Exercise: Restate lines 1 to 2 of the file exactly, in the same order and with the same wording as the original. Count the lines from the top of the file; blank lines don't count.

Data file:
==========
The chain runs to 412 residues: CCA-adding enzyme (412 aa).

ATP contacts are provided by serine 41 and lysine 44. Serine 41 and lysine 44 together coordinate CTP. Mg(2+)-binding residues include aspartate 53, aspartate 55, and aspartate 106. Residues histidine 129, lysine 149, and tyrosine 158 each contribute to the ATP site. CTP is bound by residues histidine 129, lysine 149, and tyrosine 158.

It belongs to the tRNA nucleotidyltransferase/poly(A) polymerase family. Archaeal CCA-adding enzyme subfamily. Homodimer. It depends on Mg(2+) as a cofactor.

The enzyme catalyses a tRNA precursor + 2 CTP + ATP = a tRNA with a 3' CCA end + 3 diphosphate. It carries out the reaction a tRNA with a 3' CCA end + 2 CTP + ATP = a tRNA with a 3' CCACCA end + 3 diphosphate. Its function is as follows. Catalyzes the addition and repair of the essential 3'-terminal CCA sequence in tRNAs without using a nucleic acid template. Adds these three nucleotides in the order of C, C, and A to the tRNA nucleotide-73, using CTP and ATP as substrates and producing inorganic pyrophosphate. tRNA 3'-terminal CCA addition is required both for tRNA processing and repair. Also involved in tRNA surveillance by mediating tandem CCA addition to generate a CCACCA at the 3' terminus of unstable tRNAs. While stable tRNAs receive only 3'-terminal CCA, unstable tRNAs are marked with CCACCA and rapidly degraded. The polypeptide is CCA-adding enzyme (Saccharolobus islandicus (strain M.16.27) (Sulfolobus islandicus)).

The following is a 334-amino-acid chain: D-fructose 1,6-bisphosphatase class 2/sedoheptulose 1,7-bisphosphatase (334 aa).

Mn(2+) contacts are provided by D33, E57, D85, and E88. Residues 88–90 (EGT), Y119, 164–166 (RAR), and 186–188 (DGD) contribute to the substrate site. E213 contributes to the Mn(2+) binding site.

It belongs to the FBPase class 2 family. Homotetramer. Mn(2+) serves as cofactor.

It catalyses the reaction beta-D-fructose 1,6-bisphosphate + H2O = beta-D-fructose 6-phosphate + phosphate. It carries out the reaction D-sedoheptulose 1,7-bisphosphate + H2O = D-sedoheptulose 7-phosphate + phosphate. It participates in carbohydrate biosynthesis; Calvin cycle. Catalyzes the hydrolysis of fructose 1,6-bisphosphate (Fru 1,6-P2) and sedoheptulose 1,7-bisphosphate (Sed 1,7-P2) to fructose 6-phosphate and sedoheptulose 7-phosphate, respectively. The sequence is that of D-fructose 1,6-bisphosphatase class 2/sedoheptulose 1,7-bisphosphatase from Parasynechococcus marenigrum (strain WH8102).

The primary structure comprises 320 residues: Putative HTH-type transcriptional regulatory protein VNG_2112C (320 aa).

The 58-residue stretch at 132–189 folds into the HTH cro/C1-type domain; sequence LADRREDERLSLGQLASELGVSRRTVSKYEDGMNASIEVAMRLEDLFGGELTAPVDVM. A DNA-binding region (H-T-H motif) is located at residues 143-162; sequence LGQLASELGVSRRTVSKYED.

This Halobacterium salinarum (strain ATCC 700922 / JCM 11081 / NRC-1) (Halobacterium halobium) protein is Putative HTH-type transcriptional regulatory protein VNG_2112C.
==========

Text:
The chain runs to 412 residues: CCA-adding enzyme (412 aa).

ATP contacts are provided by serine 41 and lysine 44. Serine 41 and lysine 44 together coordinate CTP. Mg(2+)-binding residues include aspartate 53, aspartate 55, and aspartate 106. Residues histidine 129, lysine 149, and tyrosine 158 each contribute to the ATP site. CTP is bound by residues histidine 129, lysine 149, and tyrosine 158.